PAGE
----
Regardless, in light of the directive issued in this case by the Sixth Circuit, and for the sake of closure, the Court turns to an examination of whether Blackwell's conviction of second-degree burglary in Missouri qualifies as a valid predicate offense for purposes of the career-offender enhancement of the sentencing guidelines. Under Missouri law, “[a] person commits the crime of burglary in the second degree when he knowingly enters unlawfully or knowingly remains unlawfully in a building or inhabitable structure for the purpose of committing a crime therein.” Mo. Rev. Stat. § 569.170.1. Missouri law defines “inhabitable structure” to include “a ship, trailer, sleeping car, airplane, or other vehicle or structure.” Mo. Rev. Stat. § 569.010(2).

         On appeal, the Sixth Circuit concluded that Blackwell satisfied the third requirement of Hill v. Masters, 836 F.3d 591, 599-600 (6th Cir. 2016), that there was a subsequent change in statutory interpretation showing that his second-degree burglary conviction may no longer be a predicate crime of violence, because he may be entitled to relief under United States v. Bess, 655 Fed.Appx. 518 (8th Cir. 2016). [R. 15 at p. 3].

         In Bess, an unpublished opinion, the Eighth Circuit examined whether a defendant's convictions for second-degree burglary in Missouri qualified as violent felonies for purposes of the ACCA enhancement of 18 U.S.C. § 924(e). Bess, 655 Fed.Appx. at 519. The Eighth Circuit recognized that the resolution of this issue turned on whether the statute is divisible and the modified categorical approach is available, which, in turn, depends on “whether the alternative phrases in Missouri's burglary statute - ‘building' and ‘inhabitable structure' - are elements or means.” Id. at 520. The Eighth Circuit did not decide this question on appeal, but instead remanded the case to the district court to determine whether Missouri's second-degree burglary statute lists alternative elements or alternative means of committing the crime of burglary. Id.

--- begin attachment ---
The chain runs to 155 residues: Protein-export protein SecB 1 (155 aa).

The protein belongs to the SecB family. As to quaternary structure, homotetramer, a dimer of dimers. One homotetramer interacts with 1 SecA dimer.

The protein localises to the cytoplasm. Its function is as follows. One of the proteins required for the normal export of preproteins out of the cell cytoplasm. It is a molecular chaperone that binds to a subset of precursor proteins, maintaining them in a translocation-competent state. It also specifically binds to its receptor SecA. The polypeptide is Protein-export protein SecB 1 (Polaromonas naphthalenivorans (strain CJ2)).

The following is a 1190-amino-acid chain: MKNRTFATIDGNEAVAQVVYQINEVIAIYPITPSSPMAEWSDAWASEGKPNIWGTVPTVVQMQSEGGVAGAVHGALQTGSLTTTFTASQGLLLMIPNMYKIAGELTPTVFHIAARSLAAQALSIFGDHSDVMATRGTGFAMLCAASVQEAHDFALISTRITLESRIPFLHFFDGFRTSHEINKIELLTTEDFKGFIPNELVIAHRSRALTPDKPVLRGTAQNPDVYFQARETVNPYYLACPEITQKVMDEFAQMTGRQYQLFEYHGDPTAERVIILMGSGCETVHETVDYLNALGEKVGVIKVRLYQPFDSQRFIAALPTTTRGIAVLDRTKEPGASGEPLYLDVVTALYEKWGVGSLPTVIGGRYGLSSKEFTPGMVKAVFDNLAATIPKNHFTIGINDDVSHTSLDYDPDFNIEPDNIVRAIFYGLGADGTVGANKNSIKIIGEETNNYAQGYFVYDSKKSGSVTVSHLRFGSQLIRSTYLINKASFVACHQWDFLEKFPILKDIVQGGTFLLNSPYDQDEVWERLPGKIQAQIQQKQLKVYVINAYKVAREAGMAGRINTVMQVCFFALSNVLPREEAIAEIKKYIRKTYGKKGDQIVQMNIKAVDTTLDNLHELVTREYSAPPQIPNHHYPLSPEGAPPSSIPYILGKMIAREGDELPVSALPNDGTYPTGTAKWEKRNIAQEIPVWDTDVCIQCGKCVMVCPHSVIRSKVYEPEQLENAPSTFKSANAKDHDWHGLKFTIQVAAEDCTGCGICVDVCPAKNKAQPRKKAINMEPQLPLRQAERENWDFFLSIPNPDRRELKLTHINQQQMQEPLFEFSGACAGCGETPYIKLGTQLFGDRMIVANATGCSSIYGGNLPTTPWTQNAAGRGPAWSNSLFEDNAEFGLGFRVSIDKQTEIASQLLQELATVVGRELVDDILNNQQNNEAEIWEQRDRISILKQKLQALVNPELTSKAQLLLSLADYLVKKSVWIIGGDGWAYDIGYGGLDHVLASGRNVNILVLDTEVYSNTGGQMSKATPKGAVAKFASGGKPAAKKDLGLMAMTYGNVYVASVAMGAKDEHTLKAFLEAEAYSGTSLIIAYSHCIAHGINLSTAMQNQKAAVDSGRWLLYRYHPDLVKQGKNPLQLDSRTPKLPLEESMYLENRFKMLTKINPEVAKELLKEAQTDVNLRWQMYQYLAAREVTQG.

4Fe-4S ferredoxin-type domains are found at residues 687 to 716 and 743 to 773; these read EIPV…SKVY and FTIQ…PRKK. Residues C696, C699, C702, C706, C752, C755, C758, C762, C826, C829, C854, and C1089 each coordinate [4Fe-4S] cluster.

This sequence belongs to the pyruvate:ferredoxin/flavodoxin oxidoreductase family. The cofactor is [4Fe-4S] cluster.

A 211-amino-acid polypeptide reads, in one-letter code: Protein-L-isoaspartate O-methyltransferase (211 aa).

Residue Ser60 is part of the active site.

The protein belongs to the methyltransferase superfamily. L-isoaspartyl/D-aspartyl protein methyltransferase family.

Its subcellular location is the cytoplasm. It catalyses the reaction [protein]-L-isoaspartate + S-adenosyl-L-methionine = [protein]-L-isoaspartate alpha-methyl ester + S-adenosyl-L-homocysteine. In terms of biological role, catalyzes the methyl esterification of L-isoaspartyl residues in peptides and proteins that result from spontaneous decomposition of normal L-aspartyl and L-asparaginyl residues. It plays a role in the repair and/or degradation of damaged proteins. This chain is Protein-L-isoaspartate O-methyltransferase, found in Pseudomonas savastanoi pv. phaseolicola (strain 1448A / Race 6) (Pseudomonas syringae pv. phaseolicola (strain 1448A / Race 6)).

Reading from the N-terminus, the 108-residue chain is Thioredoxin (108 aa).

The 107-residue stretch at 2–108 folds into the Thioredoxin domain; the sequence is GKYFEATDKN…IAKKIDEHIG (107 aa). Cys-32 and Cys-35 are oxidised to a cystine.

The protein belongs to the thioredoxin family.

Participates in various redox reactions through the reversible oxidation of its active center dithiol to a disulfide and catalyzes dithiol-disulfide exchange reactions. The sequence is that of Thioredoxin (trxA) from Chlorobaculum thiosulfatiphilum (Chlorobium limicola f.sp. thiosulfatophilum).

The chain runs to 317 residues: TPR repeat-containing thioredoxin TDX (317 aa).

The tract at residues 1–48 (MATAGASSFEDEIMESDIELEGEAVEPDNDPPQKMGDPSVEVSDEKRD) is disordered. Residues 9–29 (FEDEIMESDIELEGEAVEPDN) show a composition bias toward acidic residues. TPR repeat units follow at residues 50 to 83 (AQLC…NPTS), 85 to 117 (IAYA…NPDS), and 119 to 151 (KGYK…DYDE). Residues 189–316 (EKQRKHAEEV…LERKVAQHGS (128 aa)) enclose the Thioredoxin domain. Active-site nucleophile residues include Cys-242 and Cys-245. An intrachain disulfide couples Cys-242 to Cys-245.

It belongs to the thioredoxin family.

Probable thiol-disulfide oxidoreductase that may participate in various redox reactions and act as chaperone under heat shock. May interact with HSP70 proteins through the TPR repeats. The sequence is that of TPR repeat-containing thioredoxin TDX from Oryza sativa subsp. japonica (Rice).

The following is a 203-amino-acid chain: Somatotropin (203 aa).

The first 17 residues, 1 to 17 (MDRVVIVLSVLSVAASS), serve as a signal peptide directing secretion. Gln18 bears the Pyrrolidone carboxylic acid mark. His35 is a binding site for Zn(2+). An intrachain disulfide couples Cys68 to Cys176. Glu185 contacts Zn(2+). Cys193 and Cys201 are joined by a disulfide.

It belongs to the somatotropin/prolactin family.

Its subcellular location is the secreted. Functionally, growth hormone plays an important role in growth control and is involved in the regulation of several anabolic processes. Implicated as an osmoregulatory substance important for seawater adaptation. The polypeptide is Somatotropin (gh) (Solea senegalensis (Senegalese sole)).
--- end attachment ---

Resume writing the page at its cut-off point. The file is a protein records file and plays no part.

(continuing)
However, after Bess was decided (and before the Sixth Circuit's ruling in this case), the Eighth Circuit directly addressed whether second-degree burglary convictions qualify as violent felonies for purposes of Section 924(e) in light of Mathis, this time in a published opinion. United States v. Sykes, 844 F.3d 712 (2016). In Sykes, the Eighth Circuit found that the Missouri second-degree burglary statute provided alternative elements for committing the crime and, under the modified categorical approach, a conviction of second-degree burglary of a building in Missouri fits within the generic definition of ...